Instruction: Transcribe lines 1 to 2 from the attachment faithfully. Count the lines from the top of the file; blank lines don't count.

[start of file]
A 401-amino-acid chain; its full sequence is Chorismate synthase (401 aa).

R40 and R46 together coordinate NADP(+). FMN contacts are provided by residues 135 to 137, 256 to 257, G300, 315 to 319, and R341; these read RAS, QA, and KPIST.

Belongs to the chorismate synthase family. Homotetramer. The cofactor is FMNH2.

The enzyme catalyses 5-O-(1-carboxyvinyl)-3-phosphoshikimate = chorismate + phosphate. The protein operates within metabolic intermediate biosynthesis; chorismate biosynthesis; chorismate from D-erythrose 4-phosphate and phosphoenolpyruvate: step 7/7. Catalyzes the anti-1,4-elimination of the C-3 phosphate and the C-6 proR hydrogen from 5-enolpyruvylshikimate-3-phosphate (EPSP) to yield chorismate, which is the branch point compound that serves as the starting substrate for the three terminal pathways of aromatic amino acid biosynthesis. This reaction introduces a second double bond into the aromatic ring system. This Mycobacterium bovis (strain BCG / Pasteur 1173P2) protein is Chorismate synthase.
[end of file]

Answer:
A 401-amino-acid chain; its full sequence is Chorismate synthase (401 aa).

R40 and R46 together coordinate NADP(+). FMN contacts are provided by residues 135 to 137, 256 to 257, G300, 315 to 319, and R341; these read RAS, QA, and KPIST.